McCormick began his professional baseball career for the Beckley Black Knights, a minor league baseball team that were members of the Middle Atlantic League. In 120 games played and 487 at bats that season, he posted a batting average of .347 and garnered 169 hits.[4] His stellar performance that year earned him a promotion to the major leagues.[1] After he was exiled back to the minors, he split the 1935 season between five teams—the Dayton Ducks, Decatur Commodores, Nashville Volunteers, Fort Worth Cats and Toronto Maple Leafs—and batted .277 and made 121 hits throughout the entire season.[4] In 1936, he moved to the Durham Bulls, a minor league baseball team that competed in the Piedmont League. He began the season in a disappointing fashion before his manager, Johnny Gooch, advised him to modify his batting grip. The change helped McCormick tremendously, as he led the league with a .381 batting average that season[1] and finished with 211 hits, 49 doubles and 15 home runs. His final stint in the minor leagues saw him bat .322 with the Syracuse Chiefs in 1937.[4]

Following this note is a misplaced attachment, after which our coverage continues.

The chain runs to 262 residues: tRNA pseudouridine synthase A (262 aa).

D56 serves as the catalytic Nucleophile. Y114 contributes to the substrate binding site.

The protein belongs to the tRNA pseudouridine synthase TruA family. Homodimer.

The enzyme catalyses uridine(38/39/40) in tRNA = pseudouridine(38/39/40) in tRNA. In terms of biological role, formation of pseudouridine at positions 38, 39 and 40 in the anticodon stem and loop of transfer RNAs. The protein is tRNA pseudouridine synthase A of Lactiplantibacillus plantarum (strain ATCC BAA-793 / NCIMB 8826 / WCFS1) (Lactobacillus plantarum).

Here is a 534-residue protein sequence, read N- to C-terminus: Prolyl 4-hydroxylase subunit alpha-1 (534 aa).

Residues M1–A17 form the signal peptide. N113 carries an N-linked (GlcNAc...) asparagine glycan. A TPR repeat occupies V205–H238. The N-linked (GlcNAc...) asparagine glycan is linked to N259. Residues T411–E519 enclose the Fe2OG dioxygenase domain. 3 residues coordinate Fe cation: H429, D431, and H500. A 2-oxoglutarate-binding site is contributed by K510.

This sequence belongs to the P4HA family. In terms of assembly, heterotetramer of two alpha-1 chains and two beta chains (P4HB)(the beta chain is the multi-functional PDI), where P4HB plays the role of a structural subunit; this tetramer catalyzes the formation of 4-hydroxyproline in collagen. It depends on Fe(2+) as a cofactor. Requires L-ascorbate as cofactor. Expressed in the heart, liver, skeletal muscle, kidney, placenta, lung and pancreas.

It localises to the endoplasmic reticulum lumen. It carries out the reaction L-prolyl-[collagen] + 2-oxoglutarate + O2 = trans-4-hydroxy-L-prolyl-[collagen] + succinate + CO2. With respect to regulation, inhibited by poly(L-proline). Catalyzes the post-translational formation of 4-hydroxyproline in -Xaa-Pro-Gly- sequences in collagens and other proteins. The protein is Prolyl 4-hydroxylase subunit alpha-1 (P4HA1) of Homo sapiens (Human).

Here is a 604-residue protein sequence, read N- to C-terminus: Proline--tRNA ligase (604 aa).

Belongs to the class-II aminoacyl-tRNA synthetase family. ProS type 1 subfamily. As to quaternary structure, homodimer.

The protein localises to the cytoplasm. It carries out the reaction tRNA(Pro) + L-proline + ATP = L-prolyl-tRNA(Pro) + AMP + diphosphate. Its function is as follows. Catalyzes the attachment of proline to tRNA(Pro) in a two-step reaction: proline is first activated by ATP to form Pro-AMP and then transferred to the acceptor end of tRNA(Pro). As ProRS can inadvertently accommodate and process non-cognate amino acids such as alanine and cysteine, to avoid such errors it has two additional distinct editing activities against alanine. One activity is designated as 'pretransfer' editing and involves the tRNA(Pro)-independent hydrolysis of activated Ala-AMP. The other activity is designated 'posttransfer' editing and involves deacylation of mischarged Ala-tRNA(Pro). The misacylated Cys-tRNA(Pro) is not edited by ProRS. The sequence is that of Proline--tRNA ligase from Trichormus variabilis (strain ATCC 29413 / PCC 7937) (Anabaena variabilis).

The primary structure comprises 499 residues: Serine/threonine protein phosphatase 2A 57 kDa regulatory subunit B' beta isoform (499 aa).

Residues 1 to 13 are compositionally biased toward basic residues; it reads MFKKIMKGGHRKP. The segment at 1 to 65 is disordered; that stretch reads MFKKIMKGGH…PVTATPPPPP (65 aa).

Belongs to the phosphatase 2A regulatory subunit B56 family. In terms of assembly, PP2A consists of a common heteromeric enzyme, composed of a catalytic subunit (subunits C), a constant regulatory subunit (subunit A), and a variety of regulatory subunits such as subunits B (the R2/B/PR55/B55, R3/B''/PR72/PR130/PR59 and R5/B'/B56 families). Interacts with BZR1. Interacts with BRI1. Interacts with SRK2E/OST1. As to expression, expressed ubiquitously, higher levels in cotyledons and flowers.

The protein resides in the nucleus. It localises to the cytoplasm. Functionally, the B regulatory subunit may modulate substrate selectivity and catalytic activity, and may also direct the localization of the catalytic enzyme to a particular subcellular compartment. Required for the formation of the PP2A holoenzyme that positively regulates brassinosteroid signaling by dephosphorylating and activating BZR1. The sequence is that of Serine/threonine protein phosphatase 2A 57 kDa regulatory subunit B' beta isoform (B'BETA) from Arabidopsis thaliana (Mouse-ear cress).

Cincinnati Reds (1934–1945)

McCormick made his major league debut for the Reds on September 11, 1934, at the age of 23,[2] entering the game as a pinch-hitter for pitcher Ray Kolp in a 5–2 loss against the Brooklyn Dodgers.[8] He played just 12 games with the Reds and though he batted .313 in 16 at-bats, he was demoted to the minor leagues, where he was consigned for the next two seasons.[2] He was briefly brought back up to the majors in 1937, but after the Reds were unable to fit him into one position, he was sent back down and remained there until September 19. In his first day back with the team, he amassed seven hits in a doubleheader[1] and finished the season with a .325 batting average in 83 at-bats.[2]